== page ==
Design the Silent Hill movie poster
Sony Tri-Star is running a “Create a Silent Hill movie poster” contest:
Think you’re a fan of Silent Hill? Prove it. Design your own movie poster! Everything you need is right here — photos, titles, key guidelines, etc. The winning poster may be printed and may be distributed to theaters. So get those creative juices flowing, design and submit your poster by January 3, 2006. Then get all your friends to vote for your poster starting January 4, 2006 because the winning artist gets $2,500 cash, 25 passes to see the movie, and more.
We are not fans of “design our movie poster” contests run by film studios — at least the kind that dangle the idea the winning design will be used as the film’s official one-sheet.
There are many reasons for our reservations, but one that comes to mind is this type of “contest” doesn’t do anything to help the “Photoshop crap” criticism that is commonly directed at modern Hollywood one-sheets. This type of competition plays into the “Anyone can design!” stereotype that infuriates so many art directors and designers in all corners of commercial art. (See the always enjoyable Clientcopia for examples of this frustration.)
To our knowledge, no film studio to date has released a “contest poster” design as a domestic one-sheet in theatres. There have been movie poster contests in the past, most notably for the Resident Evil series (also released by Sony). Perhaps this contest will result in the first fan poster to reach your local theatre lobby. (Fingers crossed!)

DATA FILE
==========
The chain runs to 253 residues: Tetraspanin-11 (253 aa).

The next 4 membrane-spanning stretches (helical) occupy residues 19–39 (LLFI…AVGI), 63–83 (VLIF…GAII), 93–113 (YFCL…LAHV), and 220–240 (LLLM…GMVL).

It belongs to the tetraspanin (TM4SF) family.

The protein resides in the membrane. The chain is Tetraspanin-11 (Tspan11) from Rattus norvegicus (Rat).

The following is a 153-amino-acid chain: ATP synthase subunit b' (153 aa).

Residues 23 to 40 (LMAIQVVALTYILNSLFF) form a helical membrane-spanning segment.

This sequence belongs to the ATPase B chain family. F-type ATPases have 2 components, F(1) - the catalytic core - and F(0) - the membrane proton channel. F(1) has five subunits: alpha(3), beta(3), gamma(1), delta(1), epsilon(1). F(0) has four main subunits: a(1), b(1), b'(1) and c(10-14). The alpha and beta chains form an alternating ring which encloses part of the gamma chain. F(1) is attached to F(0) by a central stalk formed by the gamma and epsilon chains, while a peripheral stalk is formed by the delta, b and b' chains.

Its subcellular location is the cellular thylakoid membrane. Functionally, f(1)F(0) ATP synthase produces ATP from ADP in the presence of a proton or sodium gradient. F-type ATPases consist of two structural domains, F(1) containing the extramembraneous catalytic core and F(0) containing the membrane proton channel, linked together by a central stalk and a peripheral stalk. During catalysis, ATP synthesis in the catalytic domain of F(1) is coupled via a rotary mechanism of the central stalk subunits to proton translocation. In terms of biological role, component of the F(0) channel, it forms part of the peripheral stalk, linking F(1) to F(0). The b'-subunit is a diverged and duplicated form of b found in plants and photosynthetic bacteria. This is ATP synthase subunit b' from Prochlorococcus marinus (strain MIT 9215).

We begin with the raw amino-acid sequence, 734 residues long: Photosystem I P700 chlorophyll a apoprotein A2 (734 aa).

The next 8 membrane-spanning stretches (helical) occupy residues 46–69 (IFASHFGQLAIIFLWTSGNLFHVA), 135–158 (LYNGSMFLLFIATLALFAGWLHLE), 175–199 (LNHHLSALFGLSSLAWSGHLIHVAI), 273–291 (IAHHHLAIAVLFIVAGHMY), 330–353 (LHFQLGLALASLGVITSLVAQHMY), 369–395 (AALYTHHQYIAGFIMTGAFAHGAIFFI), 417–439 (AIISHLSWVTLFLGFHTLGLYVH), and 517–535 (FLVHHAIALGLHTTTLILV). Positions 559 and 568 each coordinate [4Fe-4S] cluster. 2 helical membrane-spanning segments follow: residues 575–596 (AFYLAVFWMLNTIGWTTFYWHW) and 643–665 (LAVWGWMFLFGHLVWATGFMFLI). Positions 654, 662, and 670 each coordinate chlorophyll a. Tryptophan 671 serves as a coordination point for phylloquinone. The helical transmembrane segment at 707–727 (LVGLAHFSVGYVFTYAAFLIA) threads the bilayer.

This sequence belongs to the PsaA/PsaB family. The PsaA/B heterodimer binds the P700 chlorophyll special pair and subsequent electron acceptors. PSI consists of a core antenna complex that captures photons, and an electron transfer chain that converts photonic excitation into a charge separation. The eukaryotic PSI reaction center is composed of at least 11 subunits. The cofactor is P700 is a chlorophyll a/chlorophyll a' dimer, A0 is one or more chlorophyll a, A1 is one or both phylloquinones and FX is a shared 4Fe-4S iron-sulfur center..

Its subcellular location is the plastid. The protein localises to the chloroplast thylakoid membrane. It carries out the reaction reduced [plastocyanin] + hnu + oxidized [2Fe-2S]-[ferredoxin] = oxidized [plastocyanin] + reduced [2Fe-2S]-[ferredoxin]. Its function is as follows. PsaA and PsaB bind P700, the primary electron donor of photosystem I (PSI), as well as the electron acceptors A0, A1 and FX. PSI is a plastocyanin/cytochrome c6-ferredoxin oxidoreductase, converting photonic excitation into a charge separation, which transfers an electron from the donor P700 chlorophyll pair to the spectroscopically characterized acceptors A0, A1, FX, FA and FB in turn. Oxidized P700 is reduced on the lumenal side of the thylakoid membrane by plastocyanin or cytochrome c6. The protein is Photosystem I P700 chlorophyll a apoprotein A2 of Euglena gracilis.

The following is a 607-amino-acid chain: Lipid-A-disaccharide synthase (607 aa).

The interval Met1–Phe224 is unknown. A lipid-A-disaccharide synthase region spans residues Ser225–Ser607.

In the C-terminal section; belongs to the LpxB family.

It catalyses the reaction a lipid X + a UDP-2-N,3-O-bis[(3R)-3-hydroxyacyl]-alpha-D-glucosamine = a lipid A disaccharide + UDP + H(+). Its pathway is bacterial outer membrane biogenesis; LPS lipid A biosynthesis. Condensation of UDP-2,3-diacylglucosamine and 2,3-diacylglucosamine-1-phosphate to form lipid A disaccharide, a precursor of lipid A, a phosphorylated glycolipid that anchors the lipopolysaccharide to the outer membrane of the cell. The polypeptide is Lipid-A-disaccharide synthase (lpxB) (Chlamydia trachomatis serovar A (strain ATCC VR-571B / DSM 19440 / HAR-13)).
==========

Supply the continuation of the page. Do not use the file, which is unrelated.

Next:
The practice of leaving key art marketing decisions in the hands of the “audience” is nothing new. (Many Hollywood film one-sheets are run through public focus groups, just like the films themselves.) But the idea of one-sheet contests may have first started back in 1995, when Fine Line Features ran a “Pick Our Poster” web contest for their film The Incredibly True Adventure of Two Girls in Love. The studio posted two final poster designs (created by the ad agency working on the film) on the film’s official website, and invited viewers to vote on their favorite design. The winning design was set to be printed and released to theatres as the film’s one-sheet. The voting came and went, and a winning design was chosen… Until, at the last minute, the studio completely changed their mind, ignored the contest results, and printed a new third design that combined elements of the two contest posters, having nothing to do with the contest itself. Ironically, that poster contest result gave the public a real taste of the three Rs (“Review. Revise. Reject.”) in the film advertising key art poster design process that so many one-sheets go through.
The Sony film advertising execs seem to have learned from this type of mistake, as the Sony / Tri-Star Silent Hill poster web site clearly states: “The winning poster may be printed and may be distributed to theaters.” (Emphasis ours.) The contest does offer just a bit of interesting insight into some things considered when creating a movie poster, including guidelines imposed by the MPAA for key art:
In order to become an official movie poster suitable for all audiences the poster must follow the guidelines listed below:
1. No nudity or sexual activity
2. No gun to camera/no shooting to camera
3. No gun to victim/no shooting to victim
4. No more than 2 guns may appear
5. No reference to drugs/drug paraphernalia
6. No offensive language or gestures
7. No blood
8. No violence towards women
9. No cruelty to animals
10. No mutations/mutilations/cadavers
11. No excessive violence or brutality
12. No rape/molestations
13. No people on fire
14. No people in explosion/people blown out of explosion
15. No exploiting/capitalizing on rating (i.e., “R has never gone this far”, “Banned in Boston”)
16. No demeaning of religion, race or national origin
So all those designers and “Photoshop gurus” out there who have dreamed of designing movie posters, Sony is giving you your chance… maybe.